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Buddhadharma : Summer 2013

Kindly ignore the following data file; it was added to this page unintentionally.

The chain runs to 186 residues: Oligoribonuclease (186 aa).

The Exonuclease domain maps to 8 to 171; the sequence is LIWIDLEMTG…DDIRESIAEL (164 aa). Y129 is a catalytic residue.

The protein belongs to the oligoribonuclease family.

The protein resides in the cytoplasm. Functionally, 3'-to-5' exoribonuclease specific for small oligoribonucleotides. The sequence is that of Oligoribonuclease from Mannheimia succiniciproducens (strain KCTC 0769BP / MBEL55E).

36 BUDDHADHARMA: THE PRACTITIONER’S QUARTERLY SUMMER 2 0 1 3 And, indeed, when I didn’t have to deal with people off my zafu, I could continue to savor this serenity and spend hours at a time listening to birds singing in the trees outside the mansion or watching the waves roll in at Yuigahama beach. But when circumstances demanded that I interact socially, a disorienting sense of my “I” disappear- ing would sometimes seize me out of nowhere, an unnerving phenomenon that I chalked up to makyo hallucinations similar to my experiences under laughing gas at the dentist and while surf- ing at Waikiki. I took it as further evidence that I was approaching my Really Big K. DESPITE MY LONG HOURS of peaceful sit- ting, a practice made possible for me by “Japa- nese” Zen, I began to find the Japanese cultural baggage saddling Zen to be more and more irksome. This was, no doubt, born of a sama- dhi-induced hypersensitivity on my part, rather than any substantial defect in the practice. Any practice anywhere will inevitably be tinged with the culture out of which it springs. But, in my self-imposed arhat isolation, I was developing a real paranoia about Japan. I even found myself occasionally lapsing into the favorite expression of a fellow American San Un Zendo member: “Is this country fucked up or what!” At the conclusion of each sesshin, the old hands of the sangha were expected to stay behind and help put the zendo back in order. For my first couple of sesshin I was not included in this, since I was too young and too green, but after one in March 1973, a senior leader came up and asked me ever so politely to pitch in. The proper was as close to a feeling of perfection as I had ever felt, perfection in some form being some- thing I had long been seeking. The next koan in the series had as its theme a tree with bare branches, and I was equally certain that it must also be about the desolate beauty of absolute samadhi. But at my next dokusan, to my deep consternation, Yamada Roshi sent me on my way to meditate some more, saying that neither koan had anything remotely to do with samadhi—although I felt sure that he was hold- ing something back, deeming me either unready or unworthy or both. Undeterred, I continued to cultivate samadhi, often sitting four or more hours a day in hopes of it bursting forth into my own Great Enlightenment. The more my samadhi deepened, however, the more removed I felt from the world off my zafu, and I began to begrudge the time I had to spend doing almost anything else. As if read- ing my mind, Yamada Roshi touched upon this issue in a teisho not long afterward. My Japanese had improved significantly, and I found I could understand more and more of what he said, such as, “Why do Zen people get so attached to samadhi?” He then answered his own rhetorical question: “Because it feels so good. You don’t have a care or worry in the world.” He went on to caution against forming an attachment to even this most equanimous condition of the heart and soul, ending the teisho with his usual theme, “Zen is the practice of ‘ordinary mind.’” It was a caution I disregarded. Whenever my samadhi- jones started itching, my fix was not far away in the form of another hour or two of zazen. Then life was perfect again—for as long as I sat. The more my samadhi deepened, the more removed I felt from the world. Yamada Roshi cautioned against forming an attachment to samadhi, but it was a caution I disregarded.